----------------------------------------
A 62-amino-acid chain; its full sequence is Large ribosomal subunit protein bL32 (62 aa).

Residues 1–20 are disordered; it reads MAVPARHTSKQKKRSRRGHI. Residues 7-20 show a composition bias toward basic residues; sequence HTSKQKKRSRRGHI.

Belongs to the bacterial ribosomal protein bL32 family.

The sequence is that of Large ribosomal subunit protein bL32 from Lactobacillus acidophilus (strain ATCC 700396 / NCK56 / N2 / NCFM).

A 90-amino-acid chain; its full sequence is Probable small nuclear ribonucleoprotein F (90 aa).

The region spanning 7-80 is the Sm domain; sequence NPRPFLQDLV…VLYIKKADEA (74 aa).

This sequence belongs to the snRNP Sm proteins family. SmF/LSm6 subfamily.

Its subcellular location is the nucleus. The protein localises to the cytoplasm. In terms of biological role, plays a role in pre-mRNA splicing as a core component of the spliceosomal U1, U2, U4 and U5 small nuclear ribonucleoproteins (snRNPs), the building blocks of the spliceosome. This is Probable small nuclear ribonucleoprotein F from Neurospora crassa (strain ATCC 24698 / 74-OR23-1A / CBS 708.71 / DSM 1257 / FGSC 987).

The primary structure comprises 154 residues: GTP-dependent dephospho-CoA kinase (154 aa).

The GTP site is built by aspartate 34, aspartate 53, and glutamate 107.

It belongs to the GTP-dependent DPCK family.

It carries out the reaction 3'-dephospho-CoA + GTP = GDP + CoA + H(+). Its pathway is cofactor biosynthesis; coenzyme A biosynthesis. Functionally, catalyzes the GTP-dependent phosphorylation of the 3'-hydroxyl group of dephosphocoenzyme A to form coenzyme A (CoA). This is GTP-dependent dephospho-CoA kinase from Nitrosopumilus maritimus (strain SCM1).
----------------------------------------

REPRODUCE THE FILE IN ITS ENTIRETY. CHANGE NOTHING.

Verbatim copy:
A 62-amino-acid chain; its full sequence is Large ribosomal subunit protein bL32 (62 aa).

Residues 1–20 are disordered; it reads MAVPARHTSKQKKRSRRGHI. Residues 7-20 show a composition bias toward basic residues; sequence HTSKQKKRSRRGHI.

Belongs to the bacterial ribosomal protein bL32 family.

The sequence is that of Large ribosomal subunit protein bL32 from Lactobacillus acidophilus (strain ATCC 700396 / NCK56 / N2 / NCFM).

A 90-amino-acid chain; its full sequence is Probable small nuclear ribonucleoprotein F (90 aa).

The region spanning 7-80 is the Sm domain; sequence NPRPFLQDLV…VLYIKKADEA (74 aa).

This sequence belongs to the snRNP Sm proteins family. SmF/LSm6 subfamily.

Its subcellular location is the nucleus. The protein localises to the cytoplasm. In terms of biological role, plays a role in pre-mRNA splicing as a core component of the spliceosomal U1, U2, U4 and U5 small nuclear ribonucleoproteins (snRNPs), the building blocks of the spliceosome. This is Probable small nuclear ribonucleoprotein F from Neurospora crassa (strain ATCC 24698 / 74-OR23-1A / CBS 708.71 / DSM 1257 / FGSC 987).

The primary structure comprises 154 residues: GTP-dependent dephospho-CoA kinase (154 aa).

The GTP site is built by aspartate 34, aspartate 53, and glutamate 107.

It belongs to the GTP-dependent DPCK family.

It carries out the reaction 3'-dephospho-CoA + GTP = GDP + CoA + H(+). Its pathway is cofactor biosynthesis; coenzyme A biosynthesis. Functionally, catalyzes the GTP-dependent phosphorylation of the 3'-hydroxyl group of dephosphocoenzyme A to form coenzyme A (CoA). This is GTP-dependent dephospho-CoA kinase from Nitrosopumilus maritimus (strain SCM1).